transport captain during WWII. While travelling the
Pacific Ocean, Hess discovered that there was a
mountain range under the ocean.
 In 1953, Oceanographers discovered the mid-ocean
ridge. The ridge is as high as 2500 m above the sea
Harry Hess - Sea-Floor Spreading
 Hess followed up by studying the age of rocks and
sediments on the ocean floor by using core samples and
sonar data.
He makes the surprising discovery that the sea floor is
youngest at the mid-ocean ridges and that the crust gets
older as you move away from the ridge.
He also learns that the mid ocean ridge is a line of
underwater volvcanoes where new crust is being formed.
Hess discovered that new crust is produced at the mid
ocean ridge and is pushed away from the ridge as new
ocean crust (basalt) is created.
Hess discovers that the Sea Floor is Spreading.
Sea Floor Spreading
 Hess reasoned that if:
a) new crust is being created at mid-ocean ridges
b) the Earth is not increasing in size
 Then crust must be destroyed somewhere else on the
 Hess suggests the idea of subduction zones at the
margins of some continents.
 Hess’ Sea-Floor Spreading resurrects Wegener waning
Hypothesis of Continental Drift and leads to the larger
idea of Plate Tectonics.
Ocean Floor Exploration
 Mapping of the ocean floor
revealed the presence of
mid-ocean ridges and
trenches. Mid-ocean ridges
constitute rift zones that
form interconnected sub-sea
mountain ranges that span
the globe.
 The Glomar Challenger was
the famous exploration craft
used to sample the ocean
Ocean Floor Exploration
 The following topographic features can be found on the
seafloor – mid-ocean ridge, continental slope, continental
shelf, trenches, abyssal plains and volcanic islands.
Ocean Floor Exploration
 A cross-section of an ocean does not show a featureless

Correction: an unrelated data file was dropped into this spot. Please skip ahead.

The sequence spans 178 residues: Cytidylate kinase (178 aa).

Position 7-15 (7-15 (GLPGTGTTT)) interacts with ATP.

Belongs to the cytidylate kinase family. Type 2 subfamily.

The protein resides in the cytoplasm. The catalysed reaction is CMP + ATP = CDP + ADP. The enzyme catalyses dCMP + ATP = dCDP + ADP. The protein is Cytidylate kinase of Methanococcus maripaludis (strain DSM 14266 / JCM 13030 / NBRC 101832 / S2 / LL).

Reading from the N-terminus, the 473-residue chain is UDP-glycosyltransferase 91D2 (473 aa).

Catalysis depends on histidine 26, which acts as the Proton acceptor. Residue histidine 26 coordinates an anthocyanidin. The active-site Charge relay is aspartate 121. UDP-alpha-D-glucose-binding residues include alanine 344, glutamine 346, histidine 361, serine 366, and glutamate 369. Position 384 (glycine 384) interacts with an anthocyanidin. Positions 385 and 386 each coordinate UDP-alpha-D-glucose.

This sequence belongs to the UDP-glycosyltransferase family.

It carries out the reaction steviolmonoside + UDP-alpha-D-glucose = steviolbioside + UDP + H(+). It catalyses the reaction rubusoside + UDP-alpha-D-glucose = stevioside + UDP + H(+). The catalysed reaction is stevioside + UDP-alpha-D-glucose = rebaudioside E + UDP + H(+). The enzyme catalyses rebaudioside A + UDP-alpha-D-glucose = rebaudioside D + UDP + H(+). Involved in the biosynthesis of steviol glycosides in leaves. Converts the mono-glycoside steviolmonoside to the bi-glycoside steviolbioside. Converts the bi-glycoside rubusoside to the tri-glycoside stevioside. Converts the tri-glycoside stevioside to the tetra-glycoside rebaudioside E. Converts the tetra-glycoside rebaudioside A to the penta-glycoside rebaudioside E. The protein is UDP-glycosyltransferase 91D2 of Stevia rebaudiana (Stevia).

topology. Exploration of the ocean floor showed the existence
of mid-ocean ridges, continental shelves and deep trenches.
4) Patterns of Seismic Activity
 Seismic activity such as earthquakes or volcanoes do
not occur in random locations.
 The vast majority of seismic activity occurs at the
boundaries of plates (large sections of oceanic and
continental crust).
 In fact, by plotting the location of major seismic events
Trenches are deep troughs associated with active
earthquakes zones and chains of volcanoes.
Location of Major Earthquakes
Location of Major Plates
 Patterns of Glaciation were matched across continents.
 When continents were joined the patterns made more
Further work
Sea floor spreading:
New Evidence Emerges
1) Paleomagnetism
2) Magnetic Pole Reversals
3) Magnetic Striping
4) Earthquake Mapping
Still a mechanism is required
1) Paleomagnetism
Since the Earth has a
liquid iron-nickel core,
the planet generates a
strong magnetic field
(as seen in the
diagrams at right)
2) When igneous rocks
containing a magnetic
element (iron, nickel
and cobalt) cool from a
liquid state, the grains
of the element will
align with the
magnetic field.
3) As a result the direction
of the magnetic field at
the time of their
solidification is
4) These rocks can be used
to pinpoint the direction
of magnetic north at the
time of solidification.
5) Rocks that move across the globe due to continental
drifting can be traced back to their original location.
6) This allows geologists to track the movement of
continents over time.
(Video showing the movement of continents over the
past 600 million years and 100 million years into the
2) Magnetic Pole Reversals
aWQ (2:35)
 The direction of the Earth’s magnetic poles has
flipped many times in the past.
 We know there have been about 170 magnetic
pole reversals during the last 100 million years,
and that the last major reversal was 781,000
years ago (see chart at right - black represents
normal polarity).
2) Magnetic Pole Reversals
 These shifts leave traces in
rocks. When lava cools, metal
oxide particles within the rock
become frozen in the direction
of the prevailing magnetic field.
 It is believed that changes in
the convection of the liquid
outer core cause these flips to
occur (as well as changes in
strength of the Earth’s magnetic
 It is believed that the rate of
reversals is increasing (possibly
due to the increase in the size
of the solid inner core)
The layers of (iron-rich) lava
show differing magnetic pole
3) Magnetic Striping
1) The most important
application of this property
was done during Ocean
Floor Mapping.
2) Magnetic detection devices
called magnetometers
(developed during WWII to
detect submarines)
measure the strength and
direction of the magnetic
fields found in iron-bearing
rocks such as basalt.
3) Magnetic Anomalies